If the international community does not intervene in Syria then their compassion for humanity should be brought into question. What if the roles were reversed and the members of the international community were not free, but instead lived under the deadly assault of a dictator like Assad. Would they not want a superior international superpower to come to their rescue and end the suffering? In reality, ending the Syrian conflict will not be possible without the use of outside intervention. If the international community can find it in itself to organize a coalition that is willing to intervene in nations that carry out horrific atrocities against its civilians then Syria and the rest of the worlds conflicts could soon be over.

In hindsight, the objectives discussed thus far are from a neocon interventionist regime change perspective on how to deal with the events surrounding the Syrian civil war. The theories are emotionally charged objective laden well intended ideas without a clear focus on the aftermath of a possible U.S. intervention or coalition invasion. It is clear that there is not a plan as to who or what will replace Assad if he is toppled in an intervention which opens the doors for a power vacuum to be potentially filled by something far worse than Assad. Any attempt to overthrow the Assad regime through foreign intervention should be met with caution due to the possibility of long term turmoil from the fallout and the process of an unsustainable never ending conflict that has neither winners nor losers for those directly involved.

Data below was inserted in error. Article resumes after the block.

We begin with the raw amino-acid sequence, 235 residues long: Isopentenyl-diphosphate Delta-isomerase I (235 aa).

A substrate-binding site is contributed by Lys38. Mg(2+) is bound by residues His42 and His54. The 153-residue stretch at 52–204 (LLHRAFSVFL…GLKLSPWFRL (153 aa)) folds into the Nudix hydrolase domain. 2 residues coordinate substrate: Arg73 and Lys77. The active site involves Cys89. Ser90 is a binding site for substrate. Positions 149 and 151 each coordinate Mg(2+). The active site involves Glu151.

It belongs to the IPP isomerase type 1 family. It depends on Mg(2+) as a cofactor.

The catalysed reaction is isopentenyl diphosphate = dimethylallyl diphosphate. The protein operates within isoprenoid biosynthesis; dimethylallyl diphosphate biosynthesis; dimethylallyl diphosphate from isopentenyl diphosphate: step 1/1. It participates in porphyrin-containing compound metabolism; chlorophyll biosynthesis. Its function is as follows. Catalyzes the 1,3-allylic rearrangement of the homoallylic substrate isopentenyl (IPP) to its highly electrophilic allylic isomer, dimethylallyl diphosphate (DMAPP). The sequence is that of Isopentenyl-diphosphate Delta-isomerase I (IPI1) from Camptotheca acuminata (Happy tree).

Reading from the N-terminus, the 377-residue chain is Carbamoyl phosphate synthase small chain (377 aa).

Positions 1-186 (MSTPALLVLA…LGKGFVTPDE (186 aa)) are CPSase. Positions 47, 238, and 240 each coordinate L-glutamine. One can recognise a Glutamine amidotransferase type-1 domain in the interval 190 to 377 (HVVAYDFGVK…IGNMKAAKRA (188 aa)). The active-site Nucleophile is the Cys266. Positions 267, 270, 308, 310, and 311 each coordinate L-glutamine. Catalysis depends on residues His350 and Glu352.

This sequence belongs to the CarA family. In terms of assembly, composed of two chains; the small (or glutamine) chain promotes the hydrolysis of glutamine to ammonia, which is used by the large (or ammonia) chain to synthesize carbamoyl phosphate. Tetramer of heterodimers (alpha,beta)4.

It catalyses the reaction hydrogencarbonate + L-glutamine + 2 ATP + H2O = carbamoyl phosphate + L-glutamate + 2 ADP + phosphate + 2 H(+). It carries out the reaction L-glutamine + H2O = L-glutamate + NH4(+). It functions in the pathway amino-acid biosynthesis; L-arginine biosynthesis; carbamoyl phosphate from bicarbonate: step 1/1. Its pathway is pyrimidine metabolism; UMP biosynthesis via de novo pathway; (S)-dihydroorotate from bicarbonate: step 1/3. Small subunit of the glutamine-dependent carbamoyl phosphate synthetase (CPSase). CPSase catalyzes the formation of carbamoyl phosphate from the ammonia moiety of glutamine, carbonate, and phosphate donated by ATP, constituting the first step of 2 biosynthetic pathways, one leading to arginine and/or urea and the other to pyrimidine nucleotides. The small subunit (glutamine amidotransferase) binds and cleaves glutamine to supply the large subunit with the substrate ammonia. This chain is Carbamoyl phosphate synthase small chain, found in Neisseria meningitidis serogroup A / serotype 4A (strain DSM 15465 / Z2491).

While these theories about U.S. intervention and international coalitions sound wholehearted and well suited for regime change in Syria, but on a practicable level they are highly unobtainable in delivering the right positive outcomes in order to mold the perfect democratic state from an existing tyranny. Yes, Bashar al-Assad is a horrific dictator who should be brought to justice, but not through U.S. intervention or international coalition invasions. The Syrian civil war has become very complicated with way to many foreign actors operating  within in the country trying to prop up the Assad regime or to fill the power vacuum if he were to fall.

If the truth be told, it’s the Syrian people who have the ultimate say on whether or not Assad should go. The Syrian people have to decide if they are tired of living under Assad’s oppressive rule and if so then they must unite together and force Assad out of power. The most the U.S. should do in regards to regime change in Syria is to send a clear message to the Syrian people that the United States stands with them in their quest for freedom from the Assad regime and will only support a Syrian government that upholds human rights and the rule of law.